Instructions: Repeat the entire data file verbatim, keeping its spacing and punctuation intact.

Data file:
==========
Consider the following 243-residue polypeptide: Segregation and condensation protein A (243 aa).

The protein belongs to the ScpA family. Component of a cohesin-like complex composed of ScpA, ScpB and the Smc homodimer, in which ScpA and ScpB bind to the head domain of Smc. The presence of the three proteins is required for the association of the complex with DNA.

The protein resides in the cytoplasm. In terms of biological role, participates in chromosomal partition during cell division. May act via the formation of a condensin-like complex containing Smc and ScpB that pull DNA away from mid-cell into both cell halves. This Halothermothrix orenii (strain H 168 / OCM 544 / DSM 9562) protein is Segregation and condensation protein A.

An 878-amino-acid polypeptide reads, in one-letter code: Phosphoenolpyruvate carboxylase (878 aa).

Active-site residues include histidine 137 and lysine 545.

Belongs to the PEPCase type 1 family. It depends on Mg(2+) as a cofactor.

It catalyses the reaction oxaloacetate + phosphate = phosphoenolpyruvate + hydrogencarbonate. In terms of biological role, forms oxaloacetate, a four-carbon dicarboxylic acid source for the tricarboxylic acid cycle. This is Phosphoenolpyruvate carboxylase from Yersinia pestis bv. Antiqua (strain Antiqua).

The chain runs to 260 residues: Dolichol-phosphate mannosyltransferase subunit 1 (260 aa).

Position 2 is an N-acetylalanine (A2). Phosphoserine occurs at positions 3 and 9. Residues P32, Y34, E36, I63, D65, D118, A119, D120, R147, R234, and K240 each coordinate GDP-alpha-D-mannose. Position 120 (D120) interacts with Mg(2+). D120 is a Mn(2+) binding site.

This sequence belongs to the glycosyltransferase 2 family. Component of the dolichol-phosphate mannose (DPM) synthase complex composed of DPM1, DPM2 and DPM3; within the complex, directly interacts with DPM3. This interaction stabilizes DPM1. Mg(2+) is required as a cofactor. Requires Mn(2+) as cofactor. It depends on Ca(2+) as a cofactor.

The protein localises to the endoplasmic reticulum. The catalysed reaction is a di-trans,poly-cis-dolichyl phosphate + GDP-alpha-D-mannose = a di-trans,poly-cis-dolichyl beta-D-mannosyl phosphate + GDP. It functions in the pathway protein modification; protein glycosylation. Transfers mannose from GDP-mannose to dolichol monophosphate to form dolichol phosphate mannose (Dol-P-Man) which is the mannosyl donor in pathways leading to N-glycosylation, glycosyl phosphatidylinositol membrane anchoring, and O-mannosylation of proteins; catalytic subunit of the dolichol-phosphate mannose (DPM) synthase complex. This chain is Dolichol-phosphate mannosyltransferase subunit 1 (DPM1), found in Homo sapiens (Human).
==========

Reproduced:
Consider the following 243-residue polypeptide: Segregation and condensation protein A (243 aa).

The protein belongs to the ScpA family. Component of a cohesin-like complex composed of ScpA, ScpB and the Smc homodimer, in which ScpA and ScpB bind to the head domain of Smc. The presence of the three proteins is required for the association of the complex with DNA.

The protein resides in the cytoplasm. In terms of biological role, participates in chromosomal partition during cell division. May act via the formation of a condensin-like complex containing Smc and ScpB that pull DNA away from mid-cell into both cell halves. This Halothermothrix orenii (strain H 168 / OCM 544 / DSM 9562) protein is Segregation and condensation protein A.

An 878-amino-acid polypeptide reads, in one-letter code: Phosphoenolpyruvate carboxylase (878 aa).

Active-site residues include histidine 137 and lysine 545.

Belongs to the PEPCase type 1 family. It depends on Mg(2+) as a cofactor.

It catalyses the reaction oxaloacetate + phosphate = phosphoenolpyruvate + hydrogencarbonate. In terms of biological role, forms oxaloacetate, a four-carbon dicarboxylic acid source for the tricarboxylic acid cycle. This is Phosphoenolpyruvate carboxylase from Yersinia pestis bv. Antiqua (strain Antiqua).

The chain runs to 260 residues: Dolichol-phosphate mannosyltransferase subunit 1 (260 aa).

Position 2 is an N-acetylalanine (A2). Phosphoserine occurs at positions 3 and 9. Residues P32, Y34, E36, I63, D65, D118, A119, D120, R147, R234, and K240 each coordinate GDP-alpha-D-mannose. Position 120 (D120) interacts with Mg(2+). D120 is a Mn(2+) binding site.

This sequence belongs to the glycosyltransferase 2 family. Component of the dolichol-phosphate mannose (DPM) synthase complex composed of DPM1, DPM2 and DPM3; within the complex, directly interacts with DPM3. This interaction stabilizes DPM1. Mg(2+) is required as a cofactor. Requires Mn(2+) as cofactor. It depends on Ca(2+) as a cofactor.

The protein localises to the endoplasmic reticulum. The catalysed reaction is a di-trans,poly-cis-dolichyl phosphate + GDP-alpha-D-mannose = a di-trans,poly-cis-dolichyl beta-D-mannosyl phosphate + GDP. It functions in the pathway protein modification; protein glycosylation. Transfers mannose from GDP-mannose to dolichol monophosphate to form dolichol phosphate mannose (Dol-P-Man) which is the mannosyl donor in pathways leading to N-glycosylation, glycosyl phosphatidylinositol membrane anchoring, and O-mannosylation of proteins; catalytic subunit of the dolichol-phosphate mannose (DPM) synthase complex. This chain is Dolichol-phosphate mannosyltransferase subunit 1 (DPM1), found in Homo sapiens (Human).